Thank you, David. I'm glad you liked them. Mirrored Wings is interesting isn't it. I looked through some of my photos by others artists and found quite a few where birds flew in tandem but none that had the wings in opposing angles like this.


Fletch said...


(off topic)

You've been tagged!

david mcmahon said...

Hope all is well with your space in the world, Lee. I'm so glad you like my autumn leaves post.

Been busy with the new job but things are starting to settle down now.....

Lee said...

David, I can't tell you how tickled I am that you've got this great new job with all kinds of stuff to do. Congratulations!

I'm fine...just tired and busy too. :)

Smiling a mile wide!

murat11 said...

Lee: Nothing to do with desktop memes, but a follow-up to our brief conversation about writing poems. "Sound" poems can be one way of describing "some" of the poetry I write, but upon further reflection, it seems rather limiting, at least semantically. As ridiculous as it sounds, many of my poems are much more about colliding "words" than they are about colliding sounds. Back in the late 1940s/1950s, there was "school" of painters called the New York School, with folks like Jackson Pollock and Willem de Kooning: the NY School style was often called "action painting," a designation that drew attention to the idea that these painters worked very quickly, and were often more process-oriented (fast process, at that) than "content" oriented. There were, coincidentally, a whole group of poets that shared this aesthetic (as did, to an extent, the Beat poets and writers: Kerouac, Ginsberg, Snyder, et. al.), many of them drawing further back into the Dadaists and Surrealists of post-WWI Europe, and even further back into Rimbaud in the 1870s. A typical characterization of surrealism is that it is "unreal," but several of the surrealists would have argued that surrealism is, rather, "more" real.

I am very interested in sound, but even more interested in words, and I am pretty committed (in my poetry and shorter fictions) to not making sense. The contention of the "more-realists" is that the "derangement" of language allows for the deeper mysteries and sensibilities to break through in a way that more "rational," straightforward poetry tends to shut off by climbing into the box with its "messages."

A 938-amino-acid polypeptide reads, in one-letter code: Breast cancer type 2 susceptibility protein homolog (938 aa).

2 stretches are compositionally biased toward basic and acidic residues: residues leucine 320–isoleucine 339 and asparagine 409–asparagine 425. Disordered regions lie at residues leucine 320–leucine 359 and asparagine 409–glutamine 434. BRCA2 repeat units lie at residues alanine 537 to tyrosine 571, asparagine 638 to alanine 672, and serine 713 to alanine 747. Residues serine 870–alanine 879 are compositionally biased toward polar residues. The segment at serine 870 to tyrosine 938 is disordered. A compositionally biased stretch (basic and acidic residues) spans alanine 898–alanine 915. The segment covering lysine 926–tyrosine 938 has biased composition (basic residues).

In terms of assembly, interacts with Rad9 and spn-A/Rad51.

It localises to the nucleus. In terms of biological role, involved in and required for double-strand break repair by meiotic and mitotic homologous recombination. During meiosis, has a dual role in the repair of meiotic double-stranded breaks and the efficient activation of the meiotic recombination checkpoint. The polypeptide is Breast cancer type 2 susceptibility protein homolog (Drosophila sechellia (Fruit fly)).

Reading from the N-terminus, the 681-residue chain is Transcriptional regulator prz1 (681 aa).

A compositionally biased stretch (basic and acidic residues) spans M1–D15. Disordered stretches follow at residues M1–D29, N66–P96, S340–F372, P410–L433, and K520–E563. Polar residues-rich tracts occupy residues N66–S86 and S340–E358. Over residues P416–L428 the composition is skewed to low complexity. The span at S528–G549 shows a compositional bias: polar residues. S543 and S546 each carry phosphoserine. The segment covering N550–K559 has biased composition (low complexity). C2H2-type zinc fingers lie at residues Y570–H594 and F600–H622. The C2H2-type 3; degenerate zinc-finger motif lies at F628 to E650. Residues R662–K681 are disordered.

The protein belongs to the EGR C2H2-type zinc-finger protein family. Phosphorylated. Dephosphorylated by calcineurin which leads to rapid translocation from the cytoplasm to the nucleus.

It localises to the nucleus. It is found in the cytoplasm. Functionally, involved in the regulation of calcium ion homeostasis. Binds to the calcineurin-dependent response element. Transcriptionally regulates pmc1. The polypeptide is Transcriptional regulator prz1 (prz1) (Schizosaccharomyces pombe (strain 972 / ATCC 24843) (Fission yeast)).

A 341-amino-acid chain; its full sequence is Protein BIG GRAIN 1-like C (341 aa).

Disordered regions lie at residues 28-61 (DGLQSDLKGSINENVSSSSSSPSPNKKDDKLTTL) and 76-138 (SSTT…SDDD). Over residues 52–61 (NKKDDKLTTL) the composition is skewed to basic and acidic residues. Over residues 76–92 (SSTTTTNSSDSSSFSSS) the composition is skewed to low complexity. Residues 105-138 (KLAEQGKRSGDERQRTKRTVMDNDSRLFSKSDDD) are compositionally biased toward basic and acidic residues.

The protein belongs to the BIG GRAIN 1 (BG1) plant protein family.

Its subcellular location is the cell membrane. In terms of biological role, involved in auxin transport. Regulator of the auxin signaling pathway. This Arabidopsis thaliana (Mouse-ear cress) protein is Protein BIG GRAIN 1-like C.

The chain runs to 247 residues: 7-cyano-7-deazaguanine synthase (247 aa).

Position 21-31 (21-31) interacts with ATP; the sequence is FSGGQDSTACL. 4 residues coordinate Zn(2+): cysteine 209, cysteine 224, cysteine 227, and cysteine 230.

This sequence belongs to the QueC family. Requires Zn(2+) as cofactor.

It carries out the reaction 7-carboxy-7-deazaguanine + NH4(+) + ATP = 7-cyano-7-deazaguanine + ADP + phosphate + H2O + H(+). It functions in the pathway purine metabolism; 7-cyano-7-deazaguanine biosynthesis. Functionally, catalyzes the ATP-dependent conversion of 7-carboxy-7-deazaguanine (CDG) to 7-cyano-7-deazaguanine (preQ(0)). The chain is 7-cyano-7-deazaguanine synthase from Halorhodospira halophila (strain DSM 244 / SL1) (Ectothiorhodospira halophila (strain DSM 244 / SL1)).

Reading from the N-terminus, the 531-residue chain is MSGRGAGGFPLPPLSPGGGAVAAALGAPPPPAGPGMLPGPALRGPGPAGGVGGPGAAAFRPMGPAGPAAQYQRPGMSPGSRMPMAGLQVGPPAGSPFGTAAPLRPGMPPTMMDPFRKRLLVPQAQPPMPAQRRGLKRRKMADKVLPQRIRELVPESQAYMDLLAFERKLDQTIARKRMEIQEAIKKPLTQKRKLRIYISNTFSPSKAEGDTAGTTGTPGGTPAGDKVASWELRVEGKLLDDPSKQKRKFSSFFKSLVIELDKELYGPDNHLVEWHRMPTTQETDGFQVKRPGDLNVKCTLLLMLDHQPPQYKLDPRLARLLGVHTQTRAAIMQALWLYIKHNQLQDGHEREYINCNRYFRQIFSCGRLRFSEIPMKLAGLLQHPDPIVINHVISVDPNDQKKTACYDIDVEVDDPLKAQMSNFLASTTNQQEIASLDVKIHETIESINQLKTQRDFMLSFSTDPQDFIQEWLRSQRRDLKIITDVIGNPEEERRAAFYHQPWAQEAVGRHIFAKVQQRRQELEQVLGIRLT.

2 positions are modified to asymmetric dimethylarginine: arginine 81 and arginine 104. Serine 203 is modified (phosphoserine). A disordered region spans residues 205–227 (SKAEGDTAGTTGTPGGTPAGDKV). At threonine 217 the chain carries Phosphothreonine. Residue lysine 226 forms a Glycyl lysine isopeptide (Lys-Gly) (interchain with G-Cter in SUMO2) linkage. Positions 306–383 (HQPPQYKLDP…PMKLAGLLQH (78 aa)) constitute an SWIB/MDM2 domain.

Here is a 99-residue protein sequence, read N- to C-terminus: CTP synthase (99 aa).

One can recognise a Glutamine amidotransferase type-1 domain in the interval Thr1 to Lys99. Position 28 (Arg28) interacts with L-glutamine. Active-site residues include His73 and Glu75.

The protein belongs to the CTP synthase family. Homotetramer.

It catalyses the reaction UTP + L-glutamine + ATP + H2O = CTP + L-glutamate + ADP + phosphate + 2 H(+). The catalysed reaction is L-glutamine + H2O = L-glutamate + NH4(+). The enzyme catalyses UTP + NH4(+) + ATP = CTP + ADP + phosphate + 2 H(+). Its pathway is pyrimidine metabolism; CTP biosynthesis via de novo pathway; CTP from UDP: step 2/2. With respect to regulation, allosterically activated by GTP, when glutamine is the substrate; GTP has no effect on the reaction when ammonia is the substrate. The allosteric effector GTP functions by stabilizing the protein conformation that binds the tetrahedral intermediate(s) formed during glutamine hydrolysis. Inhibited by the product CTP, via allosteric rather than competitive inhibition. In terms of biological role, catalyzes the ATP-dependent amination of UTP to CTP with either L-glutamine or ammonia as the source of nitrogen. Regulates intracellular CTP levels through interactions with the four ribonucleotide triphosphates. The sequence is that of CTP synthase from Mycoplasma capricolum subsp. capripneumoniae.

All in all, though, as with all things, its merely a matter of preference. I've had longstanding writers of poetry say that my poems make them "very anxious" because they don't seem to be "saying" anything. I might just as easily counter that their poems are saying too much.

Do I only like poems that are "senseless?" Certainly not. I like what I like, and I read a wide wide variety of poets, across all ages and "genres." I love Mary Oliver: she makes about as much sense as just about anyone you might name. But, I also love Alice Notley, who in her reverberatingly broken syntax seems to be calling forth a haunting sense of what lies at the cores of our being, without "pointing" and "telling." Situate John Berryman's Dream Songs (of Henry) somewhere in between these two and you have sublimely wicked comedy that at times is straight-up sonnet-formed, structured and anarchistic all at the same time.

And that's just the tip of the iceberg.

Lee said...

Wow, Paschal, I appreciate your taking time to talk about this. Thank you! I'm already trying out strings of words in my head. Of course right now mine are full of old cliche phrases. I think that will go when I have gotten through a few.

What was the first word that popped into my head? Onomatopoeia! LOL

Peace! Hope! & Joy!

murat11 said...

Something else to consider:

The San-Meme Poem

desktop opticons
suckers for golds
downloaded peruvian cranes I
miss the fantasy
of files saved
friends lovely
professional geese in
titled flight:
far my favorite icon...

[the poems are lurking everywhere]